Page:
Q: What was your background before Caboose?

Nothing to do with restaurants, at all. My husband and I are both engineers by degree. He's in software, and I was a math teacher, and then a mom, and then a nutritionist–lots of paths. This is a fun one.

Q: Can you tell me about how the brewery is split between the two locations?

We ferment at both locations. The hot side of the brewery is over at the Tavern, in Vienna. And then we have the “wort wagon.” We create all the wort there and then, if it's coming here to ferment, we pump it into the wort wagon, drive the four-and-a-half miles, and put it into the ferment vessels here.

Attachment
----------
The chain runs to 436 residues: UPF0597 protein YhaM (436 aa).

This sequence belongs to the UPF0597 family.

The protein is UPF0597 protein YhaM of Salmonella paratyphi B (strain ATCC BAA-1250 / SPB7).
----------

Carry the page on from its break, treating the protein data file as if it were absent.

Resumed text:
Q: This is a really unique building–it’s just very open and spacious. What was it previously?

It was a tool and equipment rental company. That's why all these cranes are here. There was an elevator, too. The brewery wall didn't exist–it was just a big open frame, and there was no drywall.

Q: What do you think people like about the space?

I hope they're comfortable here. That's what we aim for–a place where you can come however you want to be and enjoy yourself. We get sweaty runners and bikers and we get people super dressed up. We have newborn babies, baby showers. We do weddings in here; we do military promotions in here–just the full spectrum of celebrations and hanging out. We want everybody to just feel welcome and comfortable.

Q: Is it unique to have a coffee house and brewery under the same roof?